Historical awareness informs various aspects of our lives. We live in a time of rapid change, and we often think more about the future than the past. However, studying history can help us better understand our own lives in the context of the places we live and society in general. In America, specifically, the government is informed by its citizens. If the ideals of society shift, that shift will eventually move throughout the different levels of government, effecting widespread change.
For the projects in this course, you will select a historical event that has impacted American society in some way. You may select an event that was discussed in the course, or you may select your own event, with instructor approval. You may consider using the event you chose to work on in your Perspectives in History class, if that event is something you wish to investigate further through this assessment. In Project 1, you will develop a plan for an essay on this historical event. The plan will include a brief description of the selected historical event and the resources you will use in your research. In addition, you will identify an audience for your essay and decide how to communicate your information to this audience.
In Project 2, you will write an essay analyzing the historical event you selected, examining its impact on society as well as its impact on you personally. Project 2 addresses the following course outcomes:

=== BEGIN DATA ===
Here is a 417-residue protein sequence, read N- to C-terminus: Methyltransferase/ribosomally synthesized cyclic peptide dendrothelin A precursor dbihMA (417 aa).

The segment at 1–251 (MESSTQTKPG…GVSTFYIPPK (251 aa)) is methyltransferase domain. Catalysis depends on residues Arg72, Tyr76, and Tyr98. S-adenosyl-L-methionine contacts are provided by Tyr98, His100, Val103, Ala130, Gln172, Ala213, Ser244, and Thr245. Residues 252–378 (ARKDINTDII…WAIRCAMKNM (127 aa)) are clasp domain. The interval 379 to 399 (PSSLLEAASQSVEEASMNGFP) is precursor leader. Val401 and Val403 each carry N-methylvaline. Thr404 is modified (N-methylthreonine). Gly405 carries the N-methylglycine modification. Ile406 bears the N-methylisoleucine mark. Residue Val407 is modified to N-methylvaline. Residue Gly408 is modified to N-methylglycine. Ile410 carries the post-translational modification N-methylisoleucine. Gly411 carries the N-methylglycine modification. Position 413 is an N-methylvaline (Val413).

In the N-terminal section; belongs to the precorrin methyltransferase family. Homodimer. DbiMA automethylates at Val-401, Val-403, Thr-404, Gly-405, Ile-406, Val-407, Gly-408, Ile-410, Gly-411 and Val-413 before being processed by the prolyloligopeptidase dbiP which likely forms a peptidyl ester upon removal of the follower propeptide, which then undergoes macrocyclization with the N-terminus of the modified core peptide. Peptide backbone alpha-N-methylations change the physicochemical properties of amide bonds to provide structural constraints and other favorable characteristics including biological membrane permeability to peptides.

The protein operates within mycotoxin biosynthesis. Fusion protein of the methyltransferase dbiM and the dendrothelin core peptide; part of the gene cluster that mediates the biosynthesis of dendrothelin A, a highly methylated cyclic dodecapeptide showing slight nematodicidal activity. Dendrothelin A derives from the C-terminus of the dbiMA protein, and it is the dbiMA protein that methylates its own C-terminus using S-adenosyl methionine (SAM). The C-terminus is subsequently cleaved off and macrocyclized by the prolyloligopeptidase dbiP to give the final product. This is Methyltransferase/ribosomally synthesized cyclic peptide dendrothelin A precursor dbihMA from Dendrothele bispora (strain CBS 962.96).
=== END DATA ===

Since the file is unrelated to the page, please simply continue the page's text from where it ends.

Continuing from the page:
Illustrate the impact of historical thinking on personal and professional experiences
Select appropriate and relevant primary and secondary sources in investigating foundational historic events
Communicate effectively to specific audiences in examining fundamental aspects of human history
Utilize historical evidence in drawing conclusions about the impact of historic events on American society
Apply key approaches to studying history in addressing critical questions related to historical narratives and perspectives
Your historical analysis essay should answer the following prompt: Analyze the historical event you selected, using your writing plan as the basis for your analysis. The following critical elements will be assessed in a 4- to 6-page word processing document.
I. Introduction: In this section of your essay, you will introduce your readers to the historical event you selected. Specifically, you should:
A. Provide a brief overview of your historical event. For instance, what background information or context does the reader of your essay need?
B. Based on your research question, develop a thesis statement that states your claim about the historical event you selected. Your thesis statement should be clear, specific, and arguable, as it will give direction to the rest of your essay.
II. Body: You will use this section of your essay to provide further detail about your historical event while supporting the claim you made in your thesis statement. Make sure to cite your sources. Specifically, you should:
A. Describe the causes of the historical event. In other words, what were the underlying factors that led to the historical event? Were there any immediate causes that precipitated the event?